Alongside your research, you’re also known for your dynamic teaching. What do you think makes a good lecturer?
I think it comes down to empathy. I was rubbish at school, partly because I was obsessed with birdwatching and wanted to be outside rather than sitting in a classroom. I found it a real challenge at times. However, a few teachers were truly inspirational to me and, despite my wayward manner, encouraged me enormously.
It’s something that has always stuck with me. I still love teaching, especially first-year students. Had I been super-smart and found everything easy, I may not have the empathy that I have when undergraduates struggle to understand things.
I also think it’s important to share your enthusiasm for a subject. I’ve been inspired by the natural world. It has shaped me and given me a fantastic life and I want to share that with as many people as possible.
You were a pioneer of innovative teaching methods. How did this come about and why do you think it is important?
When I first came to Sheffield in 1976, I simply did what I thought was right at the time. So, I bought a video camera – a Kodak Super 8 – to film the field courses. My colleagues loved it and we started using the films at open days to give prospective students a taste of what it was like to study here. Of course, that’s standard practice now, but no-one else was doing it back then. In terms of research-led teaching, I think students value someone who has been at the cutting-edge – it means they are learning from the horse’s mouth and it helps to bring a subject to life.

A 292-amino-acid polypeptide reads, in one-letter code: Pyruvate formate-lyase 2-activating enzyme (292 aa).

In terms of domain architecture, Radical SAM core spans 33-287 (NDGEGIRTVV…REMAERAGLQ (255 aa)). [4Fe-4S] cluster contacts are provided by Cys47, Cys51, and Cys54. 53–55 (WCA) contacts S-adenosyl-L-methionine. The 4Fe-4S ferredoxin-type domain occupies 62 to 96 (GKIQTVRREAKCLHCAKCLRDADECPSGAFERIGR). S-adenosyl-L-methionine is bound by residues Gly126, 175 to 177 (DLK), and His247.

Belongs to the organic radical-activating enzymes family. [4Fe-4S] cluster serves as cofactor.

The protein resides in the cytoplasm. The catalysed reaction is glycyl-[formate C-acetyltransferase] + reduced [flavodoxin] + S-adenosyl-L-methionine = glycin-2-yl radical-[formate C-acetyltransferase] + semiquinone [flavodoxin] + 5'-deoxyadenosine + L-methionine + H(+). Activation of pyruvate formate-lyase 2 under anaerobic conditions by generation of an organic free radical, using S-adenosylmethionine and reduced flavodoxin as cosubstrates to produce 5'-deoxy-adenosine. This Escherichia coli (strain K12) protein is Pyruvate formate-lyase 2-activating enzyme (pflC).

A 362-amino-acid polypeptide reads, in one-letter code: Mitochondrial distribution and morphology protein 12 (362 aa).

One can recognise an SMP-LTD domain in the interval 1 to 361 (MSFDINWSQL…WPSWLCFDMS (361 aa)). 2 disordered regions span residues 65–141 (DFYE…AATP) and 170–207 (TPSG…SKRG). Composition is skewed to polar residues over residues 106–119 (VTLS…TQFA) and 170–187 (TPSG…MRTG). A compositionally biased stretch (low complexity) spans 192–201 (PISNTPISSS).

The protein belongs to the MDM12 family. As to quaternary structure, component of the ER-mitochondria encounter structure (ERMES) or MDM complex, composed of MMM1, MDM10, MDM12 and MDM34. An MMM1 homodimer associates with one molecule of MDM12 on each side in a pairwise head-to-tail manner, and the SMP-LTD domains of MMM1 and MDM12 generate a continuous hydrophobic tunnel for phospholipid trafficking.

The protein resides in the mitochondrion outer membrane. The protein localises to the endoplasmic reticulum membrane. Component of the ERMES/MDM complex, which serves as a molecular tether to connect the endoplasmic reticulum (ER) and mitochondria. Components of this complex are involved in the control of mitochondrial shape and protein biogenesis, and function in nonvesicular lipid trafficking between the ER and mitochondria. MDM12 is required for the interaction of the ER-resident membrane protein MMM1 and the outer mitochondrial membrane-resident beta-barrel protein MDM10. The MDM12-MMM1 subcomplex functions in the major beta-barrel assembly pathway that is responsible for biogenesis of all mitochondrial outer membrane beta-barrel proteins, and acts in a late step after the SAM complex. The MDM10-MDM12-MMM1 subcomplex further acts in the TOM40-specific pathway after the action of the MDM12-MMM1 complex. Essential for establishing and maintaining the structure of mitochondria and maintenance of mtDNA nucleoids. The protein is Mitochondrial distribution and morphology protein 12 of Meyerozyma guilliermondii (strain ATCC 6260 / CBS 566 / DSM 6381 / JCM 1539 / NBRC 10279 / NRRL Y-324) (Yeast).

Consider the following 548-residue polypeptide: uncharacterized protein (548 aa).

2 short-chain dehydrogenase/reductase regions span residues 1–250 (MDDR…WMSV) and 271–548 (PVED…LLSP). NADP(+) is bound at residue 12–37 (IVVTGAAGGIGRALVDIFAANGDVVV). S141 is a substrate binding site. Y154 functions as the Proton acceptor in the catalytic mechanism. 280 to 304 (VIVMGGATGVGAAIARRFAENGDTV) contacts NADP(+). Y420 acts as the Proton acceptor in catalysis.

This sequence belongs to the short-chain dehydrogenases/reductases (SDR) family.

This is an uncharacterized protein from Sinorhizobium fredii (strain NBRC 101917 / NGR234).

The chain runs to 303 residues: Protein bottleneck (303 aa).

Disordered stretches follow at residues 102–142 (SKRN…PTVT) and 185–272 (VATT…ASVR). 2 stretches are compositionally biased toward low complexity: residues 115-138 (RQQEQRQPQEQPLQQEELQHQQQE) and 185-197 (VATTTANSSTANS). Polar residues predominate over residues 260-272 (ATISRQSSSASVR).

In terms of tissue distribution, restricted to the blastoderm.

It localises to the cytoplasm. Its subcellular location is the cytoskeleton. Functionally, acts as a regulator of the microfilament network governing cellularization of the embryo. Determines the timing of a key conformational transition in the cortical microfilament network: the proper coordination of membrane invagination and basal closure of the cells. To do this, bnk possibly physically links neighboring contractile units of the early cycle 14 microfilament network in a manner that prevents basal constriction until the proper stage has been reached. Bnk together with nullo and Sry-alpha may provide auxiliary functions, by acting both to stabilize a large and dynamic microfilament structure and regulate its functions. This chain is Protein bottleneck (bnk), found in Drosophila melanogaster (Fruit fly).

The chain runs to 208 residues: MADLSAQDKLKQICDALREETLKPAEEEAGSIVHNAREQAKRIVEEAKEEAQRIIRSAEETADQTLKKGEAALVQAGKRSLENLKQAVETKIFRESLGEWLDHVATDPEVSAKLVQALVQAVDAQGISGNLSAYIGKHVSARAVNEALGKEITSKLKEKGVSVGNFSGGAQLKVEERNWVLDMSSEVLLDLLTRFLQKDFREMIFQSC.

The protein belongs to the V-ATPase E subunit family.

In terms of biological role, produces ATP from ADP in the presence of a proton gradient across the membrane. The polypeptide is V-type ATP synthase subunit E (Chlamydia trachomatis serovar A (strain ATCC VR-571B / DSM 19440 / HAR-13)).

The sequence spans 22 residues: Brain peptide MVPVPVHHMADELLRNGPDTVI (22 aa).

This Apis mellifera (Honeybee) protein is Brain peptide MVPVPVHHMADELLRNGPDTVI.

What have been the highlights of your career?
Managing to crack a particular problem that I’ve set myself; each time I’ve been successful in obtaining a research grant; getting good feedback from my undergraduate students; being inspired by some of my PhD students; working collaboratively with colleagues from other departments – the list goes on.
In addition, working with Sir David Attenborough on a film about birds’ eggs for the BBC recently was an absolute privilege. He’s such a knowledgeable, gentle man and so modest. The first time I met him it was like meeting an old friend. And of course, getting to spend my days birdwatching on Skomer – what better life could you have?
Support Tim’s study into the guillemots of Skomer Island www.justgiving.com/guillemotsskomer
An award-winning academic
Inspiring our students
- 2017: National Teaching Fellowship for outstanding impact on students’ learning experience, Higher Education Academy
- 2013: HE Bioscience Teacher of the Year, Royal Society of Biology
- 2009: Animal and Plant Sciences Teacher of the Year, University of Sheffield
- 2007: Senate Award for Sustained Excellence in Teaching, University of Sheffield
Breaking new research ground
- 2016: Godman-Salvin Medal for distinguished ornithological work, British Ornithologists’ Union
- 2016: Founders’ Medal for contributions to the history and bibliography of natural history, Society for the History of Natural History
- 2012: Medal for outstanding contributions to the study of animal behaviour, Association for the Study of Animal Behaviour
- 2010: Elliot Coues Medal for outstanding and innovative contributions to ornithological research, American Ornithological Society
- 2004: Fellow of the Royal Society
Reaching out to the public
- 2017: Stephen Jay Gould Prize for increasing public understanding of evolutionary biology, Evolution Society
- 2017: Clarivate Analytics Award for Communicating Zoology to a general audience, Zoological Society of London
- 2015: Eisenmann Medal for excellence in ornithology and encouragement of the amateur, Linnaean Society of New York
- 2014: Silver Medal for contributions to the understanding and appreciation of zoology, Zoological Society of London